Breed Standard

Last updated June 2014

A Breed Standard is the guideline which describes the ideal characteristics, temperament and appearance including the correct colour of a breed and ensures that the breed is fit for function. Absolute soundness is essential. Breeders and judges should at all times be careful to avoid obvious conditions or exaggerations which would be detrimental in any way to the health, welfare or soundness of this breed. From time to time certain conditions or exaggerations may be considered to have the potential to affect dogs in some breeds adversely, and judges and breeders are requested to refer to the Breed Watch section of the Kennel Club website here for details of any such current issues. If a feature or quality is desirable it should only be present in the right measure. However if a dog possesses a feature, characteristic or colour described as undesirable or highly undesirable it is strongly recommended that it should not be rewarded in the show ring.

General Appearance

Moderately long and low with no exaggeration, compact, well muscled body, with enough ground clearance to allow free movement. Heights at the withers should be half the length of the body, measured from breastbone to the rear of thigh. Bold, defiant carriage of head and intelligent expression.


Intelligent, lively, courageous to the point of rashness, obedient. Especially suited to going to ground because of low build, very strong forequarters and forelegs. Long, strong jaw, and immense power of bite and hold. Excellent nose, persevering hunter and tracker. Essential that functional build is retained to ensure working ability.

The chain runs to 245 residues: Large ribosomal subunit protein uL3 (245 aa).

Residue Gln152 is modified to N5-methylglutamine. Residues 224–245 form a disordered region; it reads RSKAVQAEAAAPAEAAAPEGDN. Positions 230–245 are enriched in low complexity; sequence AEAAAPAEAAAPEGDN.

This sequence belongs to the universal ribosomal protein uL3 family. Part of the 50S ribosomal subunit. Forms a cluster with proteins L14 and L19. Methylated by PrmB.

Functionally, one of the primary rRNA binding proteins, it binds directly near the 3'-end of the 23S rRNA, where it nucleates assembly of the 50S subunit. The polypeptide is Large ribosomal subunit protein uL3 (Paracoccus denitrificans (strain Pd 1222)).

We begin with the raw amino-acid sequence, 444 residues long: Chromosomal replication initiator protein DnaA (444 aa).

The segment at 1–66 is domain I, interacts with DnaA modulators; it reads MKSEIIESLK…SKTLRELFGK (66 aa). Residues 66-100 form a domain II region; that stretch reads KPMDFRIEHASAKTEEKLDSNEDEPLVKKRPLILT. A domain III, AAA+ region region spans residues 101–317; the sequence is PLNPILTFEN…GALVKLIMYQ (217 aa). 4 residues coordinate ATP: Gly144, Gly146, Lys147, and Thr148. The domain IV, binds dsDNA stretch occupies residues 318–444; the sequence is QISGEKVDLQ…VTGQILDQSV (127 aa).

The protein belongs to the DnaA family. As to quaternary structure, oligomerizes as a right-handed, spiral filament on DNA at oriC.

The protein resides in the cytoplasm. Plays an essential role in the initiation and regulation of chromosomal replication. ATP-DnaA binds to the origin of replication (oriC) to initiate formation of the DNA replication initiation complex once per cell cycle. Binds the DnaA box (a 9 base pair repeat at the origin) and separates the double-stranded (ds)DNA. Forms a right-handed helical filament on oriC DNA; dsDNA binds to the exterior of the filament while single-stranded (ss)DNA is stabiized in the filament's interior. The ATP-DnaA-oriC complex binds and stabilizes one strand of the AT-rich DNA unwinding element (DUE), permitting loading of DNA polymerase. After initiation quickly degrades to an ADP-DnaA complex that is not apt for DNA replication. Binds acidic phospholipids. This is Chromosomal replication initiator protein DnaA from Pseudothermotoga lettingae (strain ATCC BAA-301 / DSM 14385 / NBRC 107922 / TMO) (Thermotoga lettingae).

Faithful, versatile and good tempered.

Head and Skull

Long, appearing conical when seen from above; from side tapering uniformly to tip of nose. Skull only slightly arched. Neither too broad nor too narrow, sloping gradually without prominent stop into slightly arched muzzle. Length from tip of nose to eyes equal to length from eyes to occiput. In Wire haired, particularly, ridges over eyes strongly prominent, giving appearance of slightly broader skull. Lips well stretched, neatly covering lower jaw. Strong jaw bones not too square or snipy, but opening wide.


Medium size, almond-shaped, set obliquely. Dark except in chocolates, where they can be lighter. In dapples one or both ‘wall’ eyes permissible.


Set high, and not too far forward. Broad, of moderate length, and well rounded (not pointed or folded). Forward edge touching cheek. Mobile, and when at attention back of ear directed forward and outward.


Teeth strongly developed, powerful canine teeth fitting closely. Jaws strong, with a perfect, regular and complete scissor bite, i.e. upper teeth closely overlapping lower teeth and set square to the jaws. Complete dentition important.


Long, muscular, clean with no dewlap, slightly arched, running in graceful lines into shoulders, carried proudly forward.


Shoulder blades long, broad, and placed firmly and obliquely (45 degrees to the horizontal) upon very robust rib cage. Upper arm the same length as shoulder blade, set at 90 degrees to it, very strong, and covered with hard, supple muscles. Upper arm lies close to ribs, but able to move freely. Forearm short and strong in bone, inclining slightly inwards; when seen in profile moderately straight, must not bend forward or knuckle over, which indicates unsoundness. Correctly placed foreleg should cover the lowest point of the keel.